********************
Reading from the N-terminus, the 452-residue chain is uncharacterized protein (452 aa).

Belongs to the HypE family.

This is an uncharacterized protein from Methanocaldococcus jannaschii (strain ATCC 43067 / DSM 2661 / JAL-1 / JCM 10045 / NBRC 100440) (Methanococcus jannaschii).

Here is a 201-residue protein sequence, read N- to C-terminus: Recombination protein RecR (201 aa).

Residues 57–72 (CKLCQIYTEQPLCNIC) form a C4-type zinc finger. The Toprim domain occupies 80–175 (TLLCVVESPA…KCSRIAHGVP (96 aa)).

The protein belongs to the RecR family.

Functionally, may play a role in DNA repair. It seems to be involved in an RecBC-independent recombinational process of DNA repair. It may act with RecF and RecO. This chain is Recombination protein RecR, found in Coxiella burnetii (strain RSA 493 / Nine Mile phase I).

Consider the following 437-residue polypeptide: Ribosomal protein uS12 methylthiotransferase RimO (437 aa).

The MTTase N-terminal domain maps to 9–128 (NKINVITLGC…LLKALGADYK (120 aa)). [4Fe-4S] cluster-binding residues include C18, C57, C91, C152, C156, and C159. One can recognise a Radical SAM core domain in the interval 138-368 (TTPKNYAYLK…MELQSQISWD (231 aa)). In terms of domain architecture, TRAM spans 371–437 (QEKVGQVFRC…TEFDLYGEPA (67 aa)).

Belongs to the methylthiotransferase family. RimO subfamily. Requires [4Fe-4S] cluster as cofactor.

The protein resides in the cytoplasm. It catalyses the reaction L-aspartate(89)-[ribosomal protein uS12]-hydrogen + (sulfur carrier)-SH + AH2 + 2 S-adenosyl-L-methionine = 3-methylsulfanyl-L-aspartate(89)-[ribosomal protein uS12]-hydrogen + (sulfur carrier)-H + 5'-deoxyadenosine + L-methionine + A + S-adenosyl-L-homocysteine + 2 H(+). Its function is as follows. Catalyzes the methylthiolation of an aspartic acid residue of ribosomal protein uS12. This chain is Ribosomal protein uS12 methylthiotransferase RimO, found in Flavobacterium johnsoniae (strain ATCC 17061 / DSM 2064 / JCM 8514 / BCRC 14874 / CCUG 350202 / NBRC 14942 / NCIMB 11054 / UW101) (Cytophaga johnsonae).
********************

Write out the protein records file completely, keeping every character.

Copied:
Reading from the N-terminus, the 452-residue chain is uncharacterized protein (452 aa).

Belongs to the HypE family.

This is an uncharacterized protein from Methanocaldococcus jannaschii (strain ATCC 43067 / DSM 2661 / JAL-1 / JCM 10045 / NBRC 100440) (Methanococcus jannaschii).

Here is a 201-residue protein sequence, read N- to C-terminus: Recombination protein RecR (201 aa).

Residues 57–72 (CKLCQIYTEQPLCNIC) form a C4-type zinc finger. The Toprim domain occupies 80–175 (TLLCVVESPA…KCSRIAHGVP (96 aa)).

The protein belongs to the RecR family.

Functionally, may play a role in DNA repair. It seems to be involved in an RecBC-independent recombinational process of DNA repair. It may act with RecF and RecO. This chain is Recombination protein RecR, found in Coxiella burnetii (strain RSA 493 / Nine Mile phase I).

Consider the following 437-residue polypeptide: Ribosomal protein uS12 methylthiotransferase RimO (437 aa).

The MTTase N-terminal domain maps to 9–128 (NKINVITLGC…LLKALGADYK (120 aa)). [4Fe-4S] cluster-binding residues include C18, C57, C91, C152, C156, and C159. One can recognise a Radical SAM core domain in the interval 138-368 (TTPKNYAYLK…MELQSQISWD (231 aa)). In terms of domain architecture, TRAM spans 371–437 (QEKVGQVFRC…TEFDLYGEPA (67 aa)).

Belongs to the methylthiotransferase family. RimO subfamily. Requires [4Fe-4S] cluster as cofactor.

The protein resides in the cytoplasm. It catalyses the reaction L-aspartate(89)-[ribosomal protein uS12]-hydrogen + (sulfur carrier)-SH + AH2 + 2 S-adenosyl-L-methionine = 3-methylsulfanyl-L-aspartate(89)-[ribosomal protein uS12]-hydrogen + (sulfur carrier)-H + 5'-deoxyadenosine + L-methionine + A + S-adenosyl-L-homocysteine + 2 H(+). Its function is as follows. Catalyzes the methylthiolation of an aspartic acid residue of ribosomal protein uS12. This chain is Ribosomal protein uS12 methylthiotransferase RimO, found in Flavobacterium johnsoniae (strain ATCC 17061 / DSM 2064 / JCM 8514 / BCRC 14874 / CCUG 350202 / NBRC 14942 / NCIMB 11054 / UW101) (Cytophaga johnsonae).